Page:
For more information, concerning vendor exhibiting or attending the anniversary symposium, call (800) 229-7789, or visit

The American College of Clinical Engineering (ACCE) has announced its officers for 2004–05 term.

d01b.jpg (25385 bytes) Former President-Elect Izabella Gieras steps into the president’s position and will serve a 1-year term. Gieras is a senior clinical engineer with Beaumont Services Co LLC, Royal Oak, Mich. She has also recently chaired the ACCE Advocacy Committee.
Former ACCE Vice President Steve Grimes has been named the president-elect for a 1-year term. Grimes is a senior consultant and analyst with GENTECH, Saratoga Springs, NY. He also chairs ACCE’s HIPAA Task Force.
Ron Baumann served ACCE for 2 years as the secretary. He will now be the vice president for a 1-year term. Baumann is a corporate director of clinical engineering for ARAMARK Clinical Technology Services in Evanston, Ill.
Joe Skochdopole was named to a 2-year treasurer position. Skochdopole is a director of finance with TriMedx in Indianapolis and has recently served as a member-at-large on the ACCE board. He is also ACCE’s teleconference series coordinator.
Colleen Ward joins the ACCE board as the secretary for a 2-year term. Ward is currently working as a clinical engineer at the University of California, Davis, Health System, Sacramento.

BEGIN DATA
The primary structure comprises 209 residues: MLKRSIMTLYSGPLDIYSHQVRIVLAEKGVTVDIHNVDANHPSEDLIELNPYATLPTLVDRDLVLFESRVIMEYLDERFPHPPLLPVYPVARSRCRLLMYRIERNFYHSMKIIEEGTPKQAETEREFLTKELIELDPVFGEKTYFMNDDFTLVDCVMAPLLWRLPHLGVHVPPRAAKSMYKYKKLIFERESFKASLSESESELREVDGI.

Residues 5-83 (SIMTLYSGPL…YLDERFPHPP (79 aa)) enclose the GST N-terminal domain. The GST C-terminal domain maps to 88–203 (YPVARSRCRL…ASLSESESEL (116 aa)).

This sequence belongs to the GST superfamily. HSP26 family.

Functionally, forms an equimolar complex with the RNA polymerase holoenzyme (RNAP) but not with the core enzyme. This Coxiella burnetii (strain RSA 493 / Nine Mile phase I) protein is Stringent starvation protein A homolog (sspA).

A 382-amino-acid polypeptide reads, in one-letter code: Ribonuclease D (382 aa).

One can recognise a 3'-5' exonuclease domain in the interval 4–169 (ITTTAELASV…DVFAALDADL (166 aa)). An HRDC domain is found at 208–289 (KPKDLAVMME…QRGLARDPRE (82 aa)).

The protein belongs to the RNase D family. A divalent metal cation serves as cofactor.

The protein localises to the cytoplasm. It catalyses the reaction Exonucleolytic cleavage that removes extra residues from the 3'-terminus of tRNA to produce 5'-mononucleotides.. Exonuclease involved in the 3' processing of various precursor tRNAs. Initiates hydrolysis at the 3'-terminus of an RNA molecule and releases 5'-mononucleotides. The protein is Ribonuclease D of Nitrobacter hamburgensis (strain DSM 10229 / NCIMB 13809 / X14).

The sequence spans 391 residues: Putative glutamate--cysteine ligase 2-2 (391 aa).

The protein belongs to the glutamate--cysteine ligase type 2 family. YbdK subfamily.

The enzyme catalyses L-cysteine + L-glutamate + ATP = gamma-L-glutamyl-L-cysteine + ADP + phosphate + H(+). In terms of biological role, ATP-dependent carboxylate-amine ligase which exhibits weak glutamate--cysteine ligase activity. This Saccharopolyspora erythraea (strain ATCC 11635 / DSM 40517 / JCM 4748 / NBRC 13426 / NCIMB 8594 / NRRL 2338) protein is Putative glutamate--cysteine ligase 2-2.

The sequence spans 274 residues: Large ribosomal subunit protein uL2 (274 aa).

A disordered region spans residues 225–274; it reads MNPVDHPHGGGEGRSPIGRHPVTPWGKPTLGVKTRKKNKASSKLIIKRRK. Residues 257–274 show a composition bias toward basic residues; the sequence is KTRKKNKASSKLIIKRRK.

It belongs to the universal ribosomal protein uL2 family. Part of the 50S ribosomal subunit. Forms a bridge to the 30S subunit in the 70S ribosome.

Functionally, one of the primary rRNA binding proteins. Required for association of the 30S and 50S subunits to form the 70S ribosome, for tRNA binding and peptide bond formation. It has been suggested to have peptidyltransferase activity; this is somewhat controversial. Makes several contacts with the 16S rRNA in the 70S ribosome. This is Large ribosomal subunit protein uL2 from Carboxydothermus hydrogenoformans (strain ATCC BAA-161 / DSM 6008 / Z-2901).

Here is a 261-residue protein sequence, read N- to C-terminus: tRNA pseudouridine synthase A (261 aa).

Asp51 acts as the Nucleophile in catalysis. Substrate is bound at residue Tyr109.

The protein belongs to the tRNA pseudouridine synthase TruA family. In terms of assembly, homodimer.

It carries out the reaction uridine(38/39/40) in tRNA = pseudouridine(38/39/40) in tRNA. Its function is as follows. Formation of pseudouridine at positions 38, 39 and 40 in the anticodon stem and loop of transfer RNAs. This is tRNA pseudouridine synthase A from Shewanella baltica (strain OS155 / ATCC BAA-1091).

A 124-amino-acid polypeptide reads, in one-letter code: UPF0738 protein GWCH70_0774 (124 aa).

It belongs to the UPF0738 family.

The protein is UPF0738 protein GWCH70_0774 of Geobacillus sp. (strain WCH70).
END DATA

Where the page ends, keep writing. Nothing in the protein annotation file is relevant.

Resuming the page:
Bill Rice will serve a 2-year term as a member-at-large. Rice is a clinical engineer in Fort Wayne, Ind.

The ACCE board for 2004–05 is proud to continue to have three remaining members-at-large: Ted Cohen, manager of the Clinical Engineering Department at the University of California Davis Health System, Sacramento; Antonio Hernandez, regional advisor on health services engineering and maintenance, Pan American Health Organization/World Health Organization; and Jim Keller, director of ECRI’s health devices program since 1996. Also remaining on the board as past president is Ray Zambuto, Technology in Medicine, Holliston, Mass.

All officers were elected by an e-mail ballot. They began serving their terms in August.

 Web Site Store Exclusively for Ultrasound Equipment